In a previous article, I have mentioned that I got interested in martial arts. Any martial art besides being an ‘art’ is definitely a solid collection of cool and useful skills. I realized that strength training and martial arts compliment each other very well, and by ignoring one or another, you are missing the whole package. Perseverance in both of these forms of training will most likely turn you into an unstoppable machine physically and mentally.
[NOTE: Of course, you should mix both strength training and martial arts to a preferred degree. For example, there is no point in 6 strength training workouts and only 2 martial art sessions per week if your goal is to become a fighting champion]
So what have I learned from the world of martial arts so far?
So this title may sound somewhat misleading and rather close to sacrilege taking into account that Rough Strength‘s primary theme of interest is strength and everything related to it, but there is a reason behind this wording. Anyway, let me explain myself a little bit before you start throwing rotten food at me. First of all, I assume that you are one of the people who are dedicated to strength training, not an excuse-making lard-ass. You have been training for a while, and your body may have sent you subtle signals that you train too much or too hard. You know, pains here and there, injuries, etc. You may have interpreted these signals right, but you may be scared to do less strength training because you fear to lose your precious gains. Well, the information below should provide you with a possible solution. But before we dig into the cool stuff, you should refresh this article in your memory, because this is kind of a sequel.
There is a whole gamut of ideas fighting in my head every day. So, I decided to pick the best ones I came up with lately and to write an article about them. Everybody loves ideas and lists, right? Let’s go.
1. Confidence Sets
If you are not wasting your training time on useless crap and have worked up to some heavy ass weights in your compound exercises, then you should have been scared to lift that amount of weight at least once. Self-doubt is normal at this point. This is our brain’s self-defense function. Anyway, this is when confidence sets come really handy. Continue reading →
As far as I know, a lot of people to the West believe that we have secret training methodologies here in Eastern Europe. It is understandable. “The Iron Curtain” provoked this type of thinking and it was successfully sustained by clever marketers. Sometimes it seems that western people think that trainees here can gain strength and build muscle with the power of their sheer thought (how awesome would that be?).
Well, I don’t want to disappoint you, but most of the stuff you hear or read that is tagged “Soviet” and “Top Secret” is just a hype. All the info you need to succeed in your strength training quest is already out there. I am sorry to burst your bubble, but there is no East European training conspiracy. It may seem that people here guard all kinds of secrets, but the reality is WAY simpler. If you still do not believe me, let’s take a look at where these “secrets” can possibly be applied. Continue reading →
As you can see, it is another article with completely illogical combination of subjects. What can I say? I’m just good at this stuff. In all seriousness, these two topics are the result of my recent experimentation. And while the first one is somewhat predictable, the second one may surprise you.
With no further ado, let us get to the first part.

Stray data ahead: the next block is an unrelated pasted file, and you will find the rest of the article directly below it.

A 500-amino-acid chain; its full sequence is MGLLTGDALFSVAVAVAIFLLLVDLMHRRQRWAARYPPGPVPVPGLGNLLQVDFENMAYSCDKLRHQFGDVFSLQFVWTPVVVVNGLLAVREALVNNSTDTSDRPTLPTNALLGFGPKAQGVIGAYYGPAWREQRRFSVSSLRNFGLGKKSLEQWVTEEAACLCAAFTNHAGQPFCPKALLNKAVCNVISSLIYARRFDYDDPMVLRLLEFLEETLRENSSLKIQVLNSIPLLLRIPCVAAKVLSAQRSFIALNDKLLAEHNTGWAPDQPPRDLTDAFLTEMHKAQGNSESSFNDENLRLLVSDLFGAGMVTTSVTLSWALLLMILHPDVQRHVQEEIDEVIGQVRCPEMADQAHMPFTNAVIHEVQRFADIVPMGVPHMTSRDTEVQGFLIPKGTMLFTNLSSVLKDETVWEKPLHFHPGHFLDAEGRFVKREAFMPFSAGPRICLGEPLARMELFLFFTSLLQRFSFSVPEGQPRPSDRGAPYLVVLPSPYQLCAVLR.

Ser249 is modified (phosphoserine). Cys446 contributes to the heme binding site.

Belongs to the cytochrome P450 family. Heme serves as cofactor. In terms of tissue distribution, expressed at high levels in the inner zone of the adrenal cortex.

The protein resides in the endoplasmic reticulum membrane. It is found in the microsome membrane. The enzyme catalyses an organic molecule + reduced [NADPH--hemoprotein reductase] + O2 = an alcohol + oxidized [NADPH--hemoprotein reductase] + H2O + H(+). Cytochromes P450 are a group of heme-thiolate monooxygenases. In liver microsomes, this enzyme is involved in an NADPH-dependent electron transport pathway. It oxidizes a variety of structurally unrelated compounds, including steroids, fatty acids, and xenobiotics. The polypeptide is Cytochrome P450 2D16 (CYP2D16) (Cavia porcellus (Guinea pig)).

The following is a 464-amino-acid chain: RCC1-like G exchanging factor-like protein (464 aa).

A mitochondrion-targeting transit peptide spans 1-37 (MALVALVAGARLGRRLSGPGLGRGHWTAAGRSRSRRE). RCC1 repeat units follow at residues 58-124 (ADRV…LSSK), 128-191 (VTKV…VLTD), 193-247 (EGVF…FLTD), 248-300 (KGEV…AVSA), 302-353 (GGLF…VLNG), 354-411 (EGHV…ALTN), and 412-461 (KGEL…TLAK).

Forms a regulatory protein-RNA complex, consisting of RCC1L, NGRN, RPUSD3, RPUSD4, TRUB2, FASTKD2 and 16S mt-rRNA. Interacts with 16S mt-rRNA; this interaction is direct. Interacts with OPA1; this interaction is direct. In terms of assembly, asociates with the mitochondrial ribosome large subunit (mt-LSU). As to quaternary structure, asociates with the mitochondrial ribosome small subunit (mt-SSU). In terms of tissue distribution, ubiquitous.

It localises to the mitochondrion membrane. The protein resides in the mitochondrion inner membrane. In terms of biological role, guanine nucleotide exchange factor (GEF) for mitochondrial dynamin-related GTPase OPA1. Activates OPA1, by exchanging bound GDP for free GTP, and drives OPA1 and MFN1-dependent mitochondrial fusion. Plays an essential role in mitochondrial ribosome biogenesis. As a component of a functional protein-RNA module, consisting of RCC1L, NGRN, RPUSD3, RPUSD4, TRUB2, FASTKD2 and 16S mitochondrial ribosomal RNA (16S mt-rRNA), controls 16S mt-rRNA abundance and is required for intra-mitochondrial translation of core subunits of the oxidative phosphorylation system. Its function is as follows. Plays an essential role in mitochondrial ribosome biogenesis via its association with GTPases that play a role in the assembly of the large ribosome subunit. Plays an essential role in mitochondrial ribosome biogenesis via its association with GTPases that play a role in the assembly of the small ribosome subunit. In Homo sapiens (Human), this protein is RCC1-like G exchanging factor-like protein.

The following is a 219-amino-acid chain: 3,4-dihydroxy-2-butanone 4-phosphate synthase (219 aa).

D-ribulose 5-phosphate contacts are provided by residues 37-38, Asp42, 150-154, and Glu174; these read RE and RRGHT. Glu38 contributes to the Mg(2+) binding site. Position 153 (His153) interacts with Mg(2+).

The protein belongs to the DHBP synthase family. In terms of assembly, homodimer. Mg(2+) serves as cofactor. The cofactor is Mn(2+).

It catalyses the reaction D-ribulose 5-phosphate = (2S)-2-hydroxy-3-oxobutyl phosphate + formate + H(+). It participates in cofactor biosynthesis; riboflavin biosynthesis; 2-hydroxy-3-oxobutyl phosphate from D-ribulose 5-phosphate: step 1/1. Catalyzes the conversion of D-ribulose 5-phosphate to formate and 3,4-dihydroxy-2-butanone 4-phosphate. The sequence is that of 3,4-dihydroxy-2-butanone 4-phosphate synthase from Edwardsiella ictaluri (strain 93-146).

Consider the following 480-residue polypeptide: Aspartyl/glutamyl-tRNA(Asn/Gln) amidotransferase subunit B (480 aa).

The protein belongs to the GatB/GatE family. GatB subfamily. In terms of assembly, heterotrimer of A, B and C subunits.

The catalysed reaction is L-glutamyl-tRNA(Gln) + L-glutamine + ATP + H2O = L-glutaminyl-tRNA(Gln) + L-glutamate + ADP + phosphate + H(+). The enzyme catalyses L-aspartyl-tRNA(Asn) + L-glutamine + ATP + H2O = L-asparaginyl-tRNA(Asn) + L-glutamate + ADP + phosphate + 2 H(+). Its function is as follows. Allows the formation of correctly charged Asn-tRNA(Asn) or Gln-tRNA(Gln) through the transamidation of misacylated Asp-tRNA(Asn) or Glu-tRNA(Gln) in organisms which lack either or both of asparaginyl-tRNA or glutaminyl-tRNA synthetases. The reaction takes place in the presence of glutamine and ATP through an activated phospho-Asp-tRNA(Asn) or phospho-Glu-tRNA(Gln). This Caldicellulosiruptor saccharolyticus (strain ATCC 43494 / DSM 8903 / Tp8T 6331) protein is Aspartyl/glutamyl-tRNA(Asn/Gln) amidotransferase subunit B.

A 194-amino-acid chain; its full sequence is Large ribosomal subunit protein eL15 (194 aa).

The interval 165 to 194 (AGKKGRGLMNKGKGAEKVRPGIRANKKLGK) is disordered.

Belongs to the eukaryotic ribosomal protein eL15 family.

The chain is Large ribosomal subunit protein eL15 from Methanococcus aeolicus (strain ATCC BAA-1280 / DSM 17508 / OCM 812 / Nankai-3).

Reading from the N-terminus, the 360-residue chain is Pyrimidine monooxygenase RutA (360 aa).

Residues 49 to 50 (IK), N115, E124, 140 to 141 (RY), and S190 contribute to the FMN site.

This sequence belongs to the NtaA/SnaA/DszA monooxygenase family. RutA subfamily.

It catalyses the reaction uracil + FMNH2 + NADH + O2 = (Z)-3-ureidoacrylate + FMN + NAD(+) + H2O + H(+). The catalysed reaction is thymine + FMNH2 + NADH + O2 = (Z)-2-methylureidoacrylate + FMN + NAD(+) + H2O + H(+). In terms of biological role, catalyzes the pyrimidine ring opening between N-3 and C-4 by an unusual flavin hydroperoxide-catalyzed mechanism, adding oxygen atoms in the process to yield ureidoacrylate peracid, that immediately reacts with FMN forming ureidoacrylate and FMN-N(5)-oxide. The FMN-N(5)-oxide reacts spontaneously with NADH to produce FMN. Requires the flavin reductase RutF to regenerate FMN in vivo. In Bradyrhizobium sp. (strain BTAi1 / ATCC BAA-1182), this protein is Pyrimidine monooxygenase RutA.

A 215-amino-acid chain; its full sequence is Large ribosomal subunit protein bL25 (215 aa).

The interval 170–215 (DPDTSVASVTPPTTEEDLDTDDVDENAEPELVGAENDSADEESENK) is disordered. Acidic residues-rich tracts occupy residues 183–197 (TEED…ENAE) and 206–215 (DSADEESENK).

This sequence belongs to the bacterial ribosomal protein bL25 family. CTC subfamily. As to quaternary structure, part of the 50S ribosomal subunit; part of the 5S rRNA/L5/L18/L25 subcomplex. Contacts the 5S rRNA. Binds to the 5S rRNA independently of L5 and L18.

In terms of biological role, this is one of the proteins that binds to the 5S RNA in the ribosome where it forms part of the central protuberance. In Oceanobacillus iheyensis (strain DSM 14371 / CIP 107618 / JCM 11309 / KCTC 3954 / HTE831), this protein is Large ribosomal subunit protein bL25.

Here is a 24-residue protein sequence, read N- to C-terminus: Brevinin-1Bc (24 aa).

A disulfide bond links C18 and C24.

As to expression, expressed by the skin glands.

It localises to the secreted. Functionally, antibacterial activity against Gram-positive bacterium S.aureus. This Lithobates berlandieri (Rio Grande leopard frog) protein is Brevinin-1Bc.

Time Under Tension
I was introduced to the principle of time under tension [TUT] by the works of Charles Poliquin. As I understand, he is the biggest proponent of using this variable in strength training.
Sometimes it takes only one tip from another person (usually the person with well-developed common sense) to turn on the switch in your head. Have you ever been in such situation? You struggle to find the best solution to your problem, you read all the available literature, you make your head aching bad (notice the intentional Breaking Bad analogy), your eyes fall out of sockets, but everything in vain. Suddenly it takes only one word from the right person and everything gets into its right place in your head.
Just like with this article. I was analyzing all possible ways to make my own weighted vest filled with sand, while simultaneously driving myself crazy with all the ideas. Then in one conversation on this subject my friend told me the simplest thing: “Hey! Why don’t you take the backpack?” I was like: “But it won’t work for this and that”. However, a bit later I came to conclusion that backpack will do the trick for almost every exercise that I need. Read the article for more details.
As you can see, any tip can give you some enlightenment. Therefore, here are my 13 random tips on rough strength training: Continue reading →
Several years passed, but Convict Conditioning [CC] still challenges minds of fitness enthusiasts all over the world. Despite the fact that it was written and published at perfect time to become a bestseller, CC is as evergreen now, as it was at release date. If you haven’t read this book yet, I’m really jealous. You haven’t got those sleepless nights of obsessive reading yet. You haven’t experienced that feeling of exploration and touching the history of physical training. You might not have that “A-ha!” moment regarding heavy calisthenics yet (if you are reading Rough Strength regularly, then you probably had). Anyway, I think, I gave you enough reasons at least to take a look at this piece. You can find it here.
As for today’s article, what is its goal? Although CC is a full, all-sufficient training system, I just can’t leave it ‘as is’. My aim is to show you how to make it better and perhaps more suitable for your training. But first of all, let’s talk about CC system at its purest.